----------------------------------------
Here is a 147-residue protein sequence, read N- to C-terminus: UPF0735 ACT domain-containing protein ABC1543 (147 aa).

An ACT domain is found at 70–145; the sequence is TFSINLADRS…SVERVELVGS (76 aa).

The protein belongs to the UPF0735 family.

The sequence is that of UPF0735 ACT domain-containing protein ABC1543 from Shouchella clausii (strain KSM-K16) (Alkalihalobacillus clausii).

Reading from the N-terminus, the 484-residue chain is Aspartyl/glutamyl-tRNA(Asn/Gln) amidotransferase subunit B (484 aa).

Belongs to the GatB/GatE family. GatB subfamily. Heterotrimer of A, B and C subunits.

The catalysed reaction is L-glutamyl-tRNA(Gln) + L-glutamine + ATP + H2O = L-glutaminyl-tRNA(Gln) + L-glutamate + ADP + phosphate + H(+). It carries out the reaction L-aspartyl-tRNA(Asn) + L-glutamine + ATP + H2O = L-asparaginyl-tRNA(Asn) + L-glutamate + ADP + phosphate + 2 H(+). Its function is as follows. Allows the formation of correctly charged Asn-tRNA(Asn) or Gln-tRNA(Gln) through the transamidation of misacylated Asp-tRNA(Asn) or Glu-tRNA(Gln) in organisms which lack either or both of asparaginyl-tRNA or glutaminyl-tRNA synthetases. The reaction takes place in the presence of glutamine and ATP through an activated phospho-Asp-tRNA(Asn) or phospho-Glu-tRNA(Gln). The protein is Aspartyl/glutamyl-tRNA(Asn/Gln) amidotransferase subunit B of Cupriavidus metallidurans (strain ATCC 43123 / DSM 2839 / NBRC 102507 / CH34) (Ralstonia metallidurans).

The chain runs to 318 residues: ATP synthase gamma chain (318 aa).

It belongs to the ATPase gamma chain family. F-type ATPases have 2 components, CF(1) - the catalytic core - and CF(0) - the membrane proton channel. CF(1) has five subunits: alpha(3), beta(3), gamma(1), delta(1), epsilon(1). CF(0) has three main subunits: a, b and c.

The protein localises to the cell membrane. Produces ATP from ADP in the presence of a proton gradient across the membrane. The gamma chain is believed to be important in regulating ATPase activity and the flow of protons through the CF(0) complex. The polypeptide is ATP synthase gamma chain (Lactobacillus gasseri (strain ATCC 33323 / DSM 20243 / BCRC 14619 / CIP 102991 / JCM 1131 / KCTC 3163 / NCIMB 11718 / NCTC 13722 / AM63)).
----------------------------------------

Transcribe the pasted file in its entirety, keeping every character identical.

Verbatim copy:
Here is a 147-residue protein sequence, read N- to C-terminus: UPF0735 ACT domain-containing protein ABC1543 (147 aa).

An ACT domain is found at 70–145; the sequence is TFSINLADRS…SVERVELVGS (76 aa).

The protein belongs to the UPF0735 family.

The sequence is that of UPF0735 ACT domain-containing protein ABC1543 from Shouchella clausii (strain KSM-K16) (Alkalihalobacillus clausii).

Reading from the N-terminus, the 484-residue chain is Aspartyl/glutamyl-tRNA(Asn/Gln) amidotransferase subunit B (484 aa).

Belongs to the GatB/GatE family. GatB subfamily. Heterotrimer of A, B and C subunits.

The catalysed reaction is L-glutamyl-tRNA(Gln) + L-glutamine + ATP + H2O = L-glutaminyl-tRNA(Gln) + L-glutamate + ADP + phosphate + H(+). It carries out the reaction L-aspartyl-tRNA(Asn) + L-glutamine + ATP + H2O = L-asparaginyl-tRNA(Asn) + L-glutamate + ADP + phosphate + 2 H(+). Its function is as follows. Allows the formation of correctly charged Asn-tRNA(Asn) or Gln-tRNA(Gln) through the transamidation of misacylated Asp-tRNA(Asn) or Glu-tRNA(Gln) in organisms which lack either or both of asparaginyl-tRNA or glutaminyl-tRNA synthetases. The reaction takes place in the presence of glutamine and ATP through an activated phospho-Asp-tRNA(Asn) or phospho-Glu-tRNA(Gln). The protein is Aspartyl/glutamyl-tRNA(Asn/Gln) amidotransferase subunit B of Cupriavidus metallidurans (strain ATCC 43123 / DSM 2839 / NBRC 102507 / CH34) (Ralstonia metallidurans).

The chain runs to 318 residues: ATP synthase gamma chain (318 aa).

It belongs to the ATPase gamma chain family. F-type ATPases have 2 components, CF(1) - the catalytic core - and CF(0) - the membrane proton channel. CF(1) has five subunits: alpha(3), beta(3), gamma(1), delta(1), epsilon(1). CF(0) has three main subunits: a, b and c.

The protein localises to the cell membrane. Produces ATP from ADP in the presence of a proton gradient across the membrane. The gamma chain is believed to be important in regulating ATPase activity and the flow of protons through the CF(0) complex. The polypeptide is ATP synthase gamma chain (Lactobacillus gasseri (strain ATCC 33323 / DSM 20243 / BCRC 14619 / CIP 102991 / JCM 1131 / KCTC 3163 / NCIMB 11718 / NCTC 13722 / AM63)).